THE GOOD EGG – A Cycle-Skate Trip in Aid of Suicide Prevention

Ok. Here we are. It took me more than 6 months to slowly piece this little video together. Every few weeks I would find a 20 minute window here, or a couple of hours there. Then I would second guess the whole thing. “Who wants to know about depression and suicide anyway? Such a bummer.” Then… “No. It’s a story worth telling. It’s a subject worth talking about.” Then, “who wants to know?” then, “it’s a story worth telling,” and so on and so forth.

On Feb 1 just gone, my sister would have turned 38. And she would be a grandmother. An amazing grandmother…

a photograph of Katrina Rattray

The article below does a decent job, I think, of describing the story of what we’re doing and why here. It originally appeared in Thrasher Magazine.

THE GOOD EGG

In 2011, my sister, Katrina, died of depression. She was a beautiful, talented figure skater who spiraled gracefully across the ice, pirouetting in a light amber dress. She was a hard-working project manager for an oil company. And she was a loving—and fun-loving—mother.
Ever since her suicide, I’ve wanted to raise money to help others with mental health issues—hopefully to help prevent more untimely deaths. I had no clue how to go about doing this.
Because of Katrina’s death, my cousin, Liam, was driven to quit his uninspiring bank job—and start fresh working with the Scottish Association for Mental Health (SAMH).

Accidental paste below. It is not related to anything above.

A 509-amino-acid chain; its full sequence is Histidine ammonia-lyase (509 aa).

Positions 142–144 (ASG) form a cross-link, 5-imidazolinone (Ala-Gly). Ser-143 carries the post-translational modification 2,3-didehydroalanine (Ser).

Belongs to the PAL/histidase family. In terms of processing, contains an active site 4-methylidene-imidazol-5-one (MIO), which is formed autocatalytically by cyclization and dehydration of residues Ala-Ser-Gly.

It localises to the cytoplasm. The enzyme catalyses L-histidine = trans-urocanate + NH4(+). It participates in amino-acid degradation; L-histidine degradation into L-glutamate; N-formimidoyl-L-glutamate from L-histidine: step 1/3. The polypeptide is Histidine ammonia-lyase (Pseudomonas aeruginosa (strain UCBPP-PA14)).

SAMH does a bunch of community work, suicide prevention training and mental health outreach around Scotland. In 2016, they carried out 177 suicide interventions and their work has been integral in reducing the suicide rate in Scotland by 17% over the last ten years. It made sense to me to support SAMH, but now what? How?
It turns out that there is an app, Just Giving, where you can just be sitting on the toilet and set up your campaign in 5 minutes flat. Done. Then you wipe your arse, wash your hands, post about it on social media and the game begins. But how was I going to inspire people to give? Maybe just by doing what I liked to do anyway—by riding bikes and skating.
To make it interesting, I claimed I would ride my bike from Portland to Lincoln City and relearn Egg Plants—provided we hit my arbitrary $1000 target. We hit that target twenty-four hours later and I realized it was, as they say, on like Donkey Kong.
Before long I had a small crew of friends who were keen to join me on the bike ride. The more the merrier, I say.
The best crew member—and nobody in the ride would deny this—was an old friend who replied to my IG post and Egg Plant claim. “The flying Scotsman rides again!” John Cardiel wrote. “Stay strong and weather the storm my friend. #endurance.” I hit him back with a quick DM, “Yo, John. You want to ride with?” A little while later he got back, “Just tell me where and when we leave from. I will be there.”